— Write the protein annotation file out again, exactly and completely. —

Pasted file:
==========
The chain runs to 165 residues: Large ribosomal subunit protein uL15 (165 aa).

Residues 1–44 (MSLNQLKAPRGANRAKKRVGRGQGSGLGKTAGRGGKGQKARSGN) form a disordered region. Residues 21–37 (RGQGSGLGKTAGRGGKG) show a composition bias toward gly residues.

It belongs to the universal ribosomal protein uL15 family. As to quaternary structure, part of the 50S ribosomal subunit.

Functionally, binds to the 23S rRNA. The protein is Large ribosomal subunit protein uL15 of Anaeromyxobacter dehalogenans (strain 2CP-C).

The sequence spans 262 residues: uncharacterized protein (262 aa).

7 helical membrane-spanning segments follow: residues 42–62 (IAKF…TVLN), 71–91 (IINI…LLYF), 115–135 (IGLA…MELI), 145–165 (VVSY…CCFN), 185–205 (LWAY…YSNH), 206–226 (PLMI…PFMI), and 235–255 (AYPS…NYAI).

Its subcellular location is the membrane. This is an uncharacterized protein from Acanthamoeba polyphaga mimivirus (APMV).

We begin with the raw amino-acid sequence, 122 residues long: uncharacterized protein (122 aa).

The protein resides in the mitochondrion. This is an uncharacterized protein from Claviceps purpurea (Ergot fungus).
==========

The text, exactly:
The chain runs to 165 residues: Large ribosomal subunit protein uL15 (165 aa).

Residues 1–44 (MSLNQLKAPRGANRAKKRVGRGQGSGLGKTAGRGGKGQKARSGN) form a disordered region. Residues 21–37 (RGQGSGLGKTAGRGGKG) show a composition bias toward gly residues.

It belongs to the universal ribosomal protein uL15 family. As to quaternary structure, part of the 50S ribosomal subunit.

Functionally, binds to the 23S rRNA. The protein is Large ribosomal subunit protein uL15 of Anaeromyxobacter dehalogenans (strain 2CP-C).

The sequence spans 262 residues: uncharacterized protein (262 aa).

7 helical membrane-spanning segments follow: residues 42–62 (IAKF…TVLN), 71–91 (IINI…LLYF), 115–135 (IGLA…MELI), 145–165 (VVSY…CCFN), 185–205 (LWAY…YSNH), 206–226 (PLMI…PFMI), and 235–255 (AYPS…NYAI).

Its subcellular location is the membrane. This is an uncharacterized protein from Acanthamoeba polyphaga mimivirus (APMV).

We begin with the raw amino-acid sequence, 122 residues long: uncharacterized protein (122 aa).

The protein resides in the mitochondrion. This is an uncharacterized protein from Claviceps purpurea (Ergot fungus).